Have you ever wondered why great shooters are so critical of their gear? Because sometimes the reason a shot is missed truly does come down to the gun. Or at least parts of the gun. Parts that do not work well together will result in poor performance, an inability to repeat performance time after time, and decreased shot accuracy.
One of the most important parts of a firearm is the trigger. It is also the most common part replaced. Even a basic firearm will typically improve with a new trigger. Mass-produced factory triggers meet all the manufacturer requirements for safety, fit, and operation – but they are not always the best triggers available.
Let us look at how:
A poor-quality trigger results in a rifle that cannot be relied on. You do not if or when it will work properly, when it will need to be attended to or whether the firearm will fire properly. Even worse, it could be unsafe. A few major firearm manufacturers have faced massive recalls and lawsuits due to faulty triggers.
Cleaner, Faster Action
If you have ever shot a rifle with a less than desired trigger you probably noticed a gritty, marble rolling on sand feel. Although this may not be dangerous it is not comfortable. Nor is it fast. If you rely on your firearm for more than punching holes in the paper you will appreciate the speed with which a clean, smooth trigger can function. Not only will it allow you to shoot quicker it will also reset and be ready for the next shot faster.
Many factory triggers will process small burrs, imperfections, and rough surfaces that prevent smooth, clean action. Sometimes it is easier, and cheaper, to replace a factory trigger than trying to address these issues.
Reduced Pull Weight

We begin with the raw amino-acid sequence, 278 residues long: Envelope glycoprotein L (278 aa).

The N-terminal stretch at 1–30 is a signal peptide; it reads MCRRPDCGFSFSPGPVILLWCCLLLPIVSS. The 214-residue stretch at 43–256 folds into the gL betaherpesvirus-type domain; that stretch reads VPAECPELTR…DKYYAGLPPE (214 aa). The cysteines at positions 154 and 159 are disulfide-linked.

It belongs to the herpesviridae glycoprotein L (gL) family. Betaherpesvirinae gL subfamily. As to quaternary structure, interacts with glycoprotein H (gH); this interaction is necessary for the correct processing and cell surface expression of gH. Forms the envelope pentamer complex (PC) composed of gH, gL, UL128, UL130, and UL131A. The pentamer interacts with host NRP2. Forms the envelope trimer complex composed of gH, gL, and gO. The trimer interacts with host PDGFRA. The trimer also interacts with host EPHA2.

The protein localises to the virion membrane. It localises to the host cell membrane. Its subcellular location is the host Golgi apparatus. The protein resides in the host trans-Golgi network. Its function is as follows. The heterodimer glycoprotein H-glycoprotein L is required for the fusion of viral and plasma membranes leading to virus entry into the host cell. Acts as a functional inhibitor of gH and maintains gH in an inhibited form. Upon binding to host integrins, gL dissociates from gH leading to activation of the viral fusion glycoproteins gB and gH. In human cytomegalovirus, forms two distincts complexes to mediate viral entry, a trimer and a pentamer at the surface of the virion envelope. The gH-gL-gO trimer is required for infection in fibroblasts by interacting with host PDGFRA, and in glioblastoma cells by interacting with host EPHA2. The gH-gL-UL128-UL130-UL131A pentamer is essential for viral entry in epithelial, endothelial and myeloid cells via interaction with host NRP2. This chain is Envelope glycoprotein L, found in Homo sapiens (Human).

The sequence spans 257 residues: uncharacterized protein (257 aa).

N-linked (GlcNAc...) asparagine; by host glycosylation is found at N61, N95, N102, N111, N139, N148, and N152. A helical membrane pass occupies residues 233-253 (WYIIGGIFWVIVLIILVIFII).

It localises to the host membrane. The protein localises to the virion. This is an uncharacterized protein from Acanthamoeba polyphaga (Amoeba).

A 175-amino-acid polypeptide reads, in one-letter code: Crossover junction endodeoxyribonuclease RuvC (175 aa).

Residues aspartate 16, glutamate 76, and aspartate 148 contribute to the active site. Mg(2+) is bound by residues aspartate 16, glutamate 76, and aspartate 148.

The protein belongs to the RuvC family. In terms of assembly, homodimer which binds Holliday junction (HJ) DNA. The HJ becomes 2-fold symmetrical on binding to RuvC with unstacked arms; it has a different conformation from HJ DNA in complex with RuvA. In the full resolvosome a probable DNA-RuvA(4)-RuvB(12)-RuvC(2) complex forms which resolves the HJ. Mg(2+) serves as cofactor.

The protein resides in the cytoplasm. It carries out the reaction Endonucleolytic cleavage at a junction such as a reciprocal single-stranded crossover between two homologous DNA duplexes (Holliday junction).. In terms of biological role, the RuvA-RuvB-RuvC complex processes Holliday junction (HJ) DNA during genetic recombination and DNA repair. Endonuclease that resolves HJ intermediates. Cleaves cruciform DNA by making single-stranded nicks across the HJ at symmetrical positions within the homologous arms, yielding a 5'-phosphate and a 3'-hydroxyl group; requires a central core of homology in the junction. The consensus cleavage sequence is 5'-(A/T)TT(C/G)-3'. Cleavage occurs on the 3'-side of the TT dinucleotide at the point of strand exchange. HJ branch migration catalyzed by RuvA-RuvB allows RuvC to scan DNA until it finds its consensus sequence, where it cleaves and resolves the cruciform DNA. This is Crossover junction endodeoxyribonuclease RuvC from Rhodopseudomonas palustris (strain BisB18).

Plenty of quality factory triggers are still replaced by their owners for one simple reason – trigger pull. Some rifles come equipped with a trigger that is too heavy for the user. Others have triggers that are within the acceptable range but not to the user’s liking. Being able to replace your trigger with one that is set to the weight you prefer makes the firearm easier for you to use.
It also allows for steadier, more accurate follow-up shots.
Here is an example of trigger weights and their typical uses:
- 8oz – 2 pounds Target shooting, bench rest shooters.
- 2 – 3.5 pounds Target shooting, self-defense, hunting, and 3-gun competition.
- 4+ pounds Cold weather hunting, increased safety if gun may be dropped.
*** Note, these are ranges and every company / gun manufacturer has a different take on what weight will accomplish what objective. It ultimately comes down to the shooters preference. ***
The most common benefit of replacing a trigger is increased accuracy. Although many shooters will replace a trigger with accuracy in mind almost all will find it a secondary benefit. A cleaner, faster action results in less flinching and the ability to maintain better sight alignment. The result is increased accuracy.
Reduced pull weight means less strength is needed to operate the trigger, meaning there is less likely you will pull the firearm off target. The result is increased accuracy.
Better fit allows you to achieve better finger placement. The result is increased accuracy.
Of course, there is a limit to the improvements a new trigger will provide. Do not forget that training is still the key to overall accuracy.
Accuracy and performance are not the only reason you might consider replacing a trigger. There is also the matter of personal preference. Some shooters prefer a specific model trigger, while some shooters prefer a specific trigger brand. Others prefer a straight or curved trigger, a specific finish, or even a trigger that sits a bit further forward. Each can be addressed with an aftermarket replacement and, for those with a preference, this is the first upgrade they will make on any rifle they purchase.
When it comes to triggers there is no “one size fits all”. Each shooter has their style, needs, and preferences. Although a replacement trigger cannot fix every problem or make every rifle a precision platform, it can make a difference in any rifle and for any shooter.
If you are handy with tools and have a little bit of experience, there are plenty of DIY drop-in after-market triggers available. If you do not feel comfortable replacing a trigger on your own, any competent gunsmith can undertake the project. Just remember, when selecting a trigger, it is important to know what your desired result is. Not every trigger provides the same features, and many are quite different and designed to address specific issues.